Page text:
Tom whirled about. The old instinct of the man who lives much in the open, telling him danger is close at hand, was stirring at the roots of his hair. But he was just a trifle too late. As he faced about, a form shot out of the cave and Tom, totally unprepared for attack, was bowled over.
As he fell he let out a great wordless cry, thinking to warn Frank and Roy Stone. Then the butt of a revolver descended on his head.
THE TABLES TURNED
“What was that?” asked Frank, turning to Roy Stone, as the airplane bearing Jack and Bob on their romantic adventure dwindled in the darkening sky. “I thought I heard a shout.”
“Guess you did,” said Stone. “I heard it, too. It came from the cave.”
Both turned to stare upward toward the distant cave. There was no sign of movement. Only the dim bulk of the rock obscuring the entrance could be distinguished. They looked at each other, a nameless fear stirring at their hearts. Then Frank shook himself and laughed.
“Pshaw,” said he, “this lonesome place seems spooky. I know what it must have been. It must have been Tom shouting a farewell to the fellows.”
“Reckon you’re right,” said Stone, brightening. “Sure, that must be it. Well, let’s go back. We’ll be starting in a couple of hours, if all goes well.”
“All right,” said Frank, reaching to pluck one of the oil flares out of the ground.
Stone halted him. Again he looked anxiously toward the cave.
“Let’s not take the torches,” said he.
“Just playing a hunch,” said Stone. “I have the feeling that all may not be well up at the cave.”
Frank dropped his voice unconsciously, as if fearing eavesdroppers in that lonely spot.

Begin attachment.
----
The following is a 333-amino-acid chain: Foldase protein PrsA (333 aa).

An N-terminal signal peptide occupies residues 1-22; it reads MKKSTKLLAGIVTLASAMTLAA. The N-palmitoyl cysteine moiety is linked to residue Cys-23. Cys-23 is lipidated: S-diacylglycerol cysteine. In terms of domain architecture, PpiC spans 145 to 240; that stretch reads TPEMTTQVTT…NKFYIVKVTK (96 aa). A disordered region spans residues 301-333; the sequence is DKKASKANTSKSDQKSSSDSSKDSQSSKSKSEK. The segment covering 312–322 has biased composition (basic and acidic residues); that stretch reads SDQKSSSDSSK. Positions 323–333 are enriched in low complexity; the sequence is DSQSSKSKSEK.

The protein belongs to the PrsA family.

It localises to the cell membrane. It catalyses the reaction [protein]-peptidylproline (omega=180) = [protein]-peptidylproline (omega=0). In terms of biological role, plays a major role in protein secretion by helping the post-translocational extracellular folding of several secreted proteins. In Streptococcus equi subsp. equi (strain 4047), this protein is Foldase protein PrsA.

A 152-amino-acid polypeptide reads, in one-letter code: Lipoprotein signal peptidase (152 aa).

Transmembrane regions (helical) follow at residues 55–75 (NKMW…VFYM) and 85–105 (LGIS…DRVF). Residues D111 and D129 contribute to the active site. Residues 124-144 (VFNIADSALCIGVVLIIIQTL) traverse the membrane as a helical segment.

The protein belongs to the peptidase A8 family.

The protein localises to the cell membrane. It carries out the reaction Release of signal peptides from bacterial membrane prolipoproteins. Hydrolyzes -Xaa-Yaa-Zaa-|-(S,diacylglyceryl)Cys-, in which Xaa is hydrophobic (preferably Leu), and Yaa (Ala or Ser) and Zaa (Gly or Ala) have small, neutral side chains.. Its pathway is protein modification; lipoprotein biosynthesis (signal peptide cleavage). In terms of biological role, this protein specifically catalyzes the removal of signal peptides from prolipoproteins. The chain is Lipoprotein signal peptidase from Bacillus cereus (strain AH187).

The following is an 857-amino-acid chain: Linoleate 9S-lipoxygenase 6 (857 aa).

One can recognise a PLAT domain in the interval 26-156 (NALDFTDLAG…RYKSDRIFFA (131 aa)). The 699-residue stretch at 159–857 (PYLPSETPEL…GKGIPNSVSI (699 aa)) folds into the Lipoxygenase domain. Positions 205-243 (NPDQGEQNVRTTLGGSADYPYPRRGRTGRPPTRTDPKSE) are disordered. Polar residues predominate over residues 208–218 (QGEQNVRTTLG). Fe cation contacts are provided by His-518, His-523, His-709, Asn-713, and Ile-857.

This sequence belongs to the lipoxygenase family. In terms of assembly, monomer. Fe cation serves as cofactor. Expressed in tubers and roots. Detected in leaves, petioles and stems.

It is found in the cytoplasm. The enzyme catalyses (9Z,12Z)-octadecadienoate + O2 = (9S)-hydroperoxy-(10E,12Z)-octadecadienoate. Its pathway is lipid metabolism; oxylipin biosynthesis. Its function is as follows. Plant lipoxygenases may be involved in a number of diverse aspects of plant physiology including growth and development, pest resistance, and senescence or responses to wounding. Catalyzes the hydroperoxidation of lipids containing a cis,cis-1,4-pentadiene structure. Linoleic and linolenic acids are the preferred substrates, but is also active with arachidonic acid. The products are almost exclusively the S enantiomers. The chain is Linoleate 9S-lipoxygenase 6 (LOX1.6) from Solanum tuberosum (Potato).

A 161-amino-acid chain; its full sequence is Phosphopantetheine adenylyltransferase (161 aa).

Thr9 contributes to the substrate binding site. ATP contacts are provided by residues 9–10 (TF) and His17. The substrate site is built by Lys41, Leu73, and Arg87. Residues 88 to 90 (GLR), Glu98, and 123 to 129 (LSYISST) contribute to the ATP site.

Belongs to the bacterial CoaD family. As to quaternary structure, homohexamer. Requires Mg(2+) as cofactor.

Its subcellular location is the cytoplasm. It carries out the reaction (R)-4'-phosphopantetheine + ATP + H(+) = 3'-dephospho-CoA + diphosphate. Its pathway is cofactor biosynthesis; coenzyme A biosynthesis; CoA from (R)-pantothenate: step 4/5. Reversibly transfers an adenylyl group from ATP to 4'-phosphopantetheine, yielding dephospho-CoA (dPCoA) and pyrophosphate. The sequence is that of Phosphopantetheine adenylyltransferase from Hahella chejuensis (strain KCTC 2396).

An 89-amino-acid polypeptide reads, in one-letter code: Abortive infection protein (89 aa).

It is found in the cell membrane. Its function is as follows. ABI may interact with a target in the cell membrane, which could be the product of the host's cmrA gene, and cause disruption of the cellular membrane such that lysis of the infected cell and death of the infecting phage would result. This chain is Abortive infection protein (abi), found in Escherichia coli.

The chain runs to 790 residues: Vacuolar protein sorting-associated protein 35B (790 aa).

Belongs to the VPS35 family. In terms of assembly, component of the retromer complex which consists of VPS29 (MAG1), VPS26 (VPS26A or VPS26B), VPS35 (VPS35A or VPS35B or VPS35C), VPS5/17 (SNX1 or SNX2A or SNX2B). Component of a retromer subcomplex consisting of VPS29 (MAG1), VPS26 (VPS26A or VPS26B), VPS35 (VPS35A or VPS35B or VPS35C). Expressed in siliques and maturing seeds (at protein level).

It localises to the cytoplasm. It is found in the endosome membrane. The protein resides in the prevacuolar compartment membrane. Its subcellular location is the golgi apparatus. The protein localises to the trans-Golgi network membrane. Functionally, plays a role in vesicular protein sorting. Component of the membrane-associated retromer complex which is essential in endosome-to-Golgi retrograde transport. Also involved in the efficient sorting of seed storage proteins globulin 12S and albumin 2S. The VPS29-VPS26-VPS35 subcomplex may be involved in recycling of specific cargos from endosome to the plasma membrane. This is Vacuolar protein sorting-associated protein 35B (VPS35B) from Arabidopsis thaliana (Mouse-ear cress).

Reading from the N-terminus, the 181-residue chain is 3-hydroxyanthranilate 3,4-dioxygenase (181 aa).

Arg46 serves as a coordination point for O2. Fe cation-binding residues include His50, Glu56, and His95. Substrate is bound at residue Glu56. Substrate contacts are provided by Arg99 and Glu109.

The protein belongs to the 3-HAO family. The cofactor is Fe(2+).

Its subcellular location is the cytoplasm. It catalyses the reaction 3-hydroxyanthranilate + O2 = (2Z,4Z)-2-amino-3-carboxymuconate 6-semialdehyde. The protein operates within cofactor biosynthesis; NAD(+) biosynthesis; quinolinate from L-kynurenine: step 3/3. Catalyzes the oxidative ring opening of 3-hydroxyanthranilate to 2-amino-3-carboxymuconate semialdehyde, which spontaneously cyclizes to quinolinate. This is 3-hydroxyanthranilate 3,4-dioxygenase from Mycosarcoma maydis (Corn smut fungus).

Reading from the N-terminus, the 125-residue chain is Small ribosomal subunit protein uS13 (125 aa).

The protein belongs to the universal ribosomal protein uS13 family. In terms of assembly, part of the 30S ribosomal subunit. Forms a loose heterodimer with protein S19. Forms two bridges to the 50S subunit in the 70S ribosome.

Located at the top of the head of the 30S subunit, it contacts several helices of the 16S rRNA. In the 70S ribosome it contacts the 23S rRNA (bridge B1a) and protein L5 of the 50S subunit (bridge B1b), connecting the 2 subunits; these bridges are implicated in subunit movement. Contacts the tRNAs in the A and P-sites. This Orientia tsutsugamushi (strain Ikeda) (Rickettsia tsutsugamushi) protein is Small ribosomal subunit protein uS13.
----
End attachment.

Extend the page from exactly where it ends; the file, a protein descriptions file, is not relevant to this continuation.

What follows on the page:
“To tell you the truth,” said he frankly. “I feel the same way. I say! I have an idea. Let’s edge out of the light without hurry, not toward the cave, but out that way,” pointing in the direction taken by the airplane. “We’ll put our hands up to our eyes and pretend to be watching the sky for the airplane’s flight. It would be natural for us to want to get beyond the light of these torches, if we were trying to follow the boys with our eyes.”
“That’s the ticket,” said Stone, and the two put Frank’s plan into execution.
Beyond the light cast by the torches they paused. Darkness had descended now, in truth. Not even the shadowy bulk of the big rock before the entrance to the cave could be distinguished.
“Maybe we’re making ourselves nervous over nothing,” said Stone. “I feel kind of foolish. After all, what could happen? That old cowman pal of yours looks pretty capable.”
“He is, too,” said Frank. “Just the same, I feel we ought to be cautious. If Tom’s all right when we reach the cave, well and good. But if he isn’t------”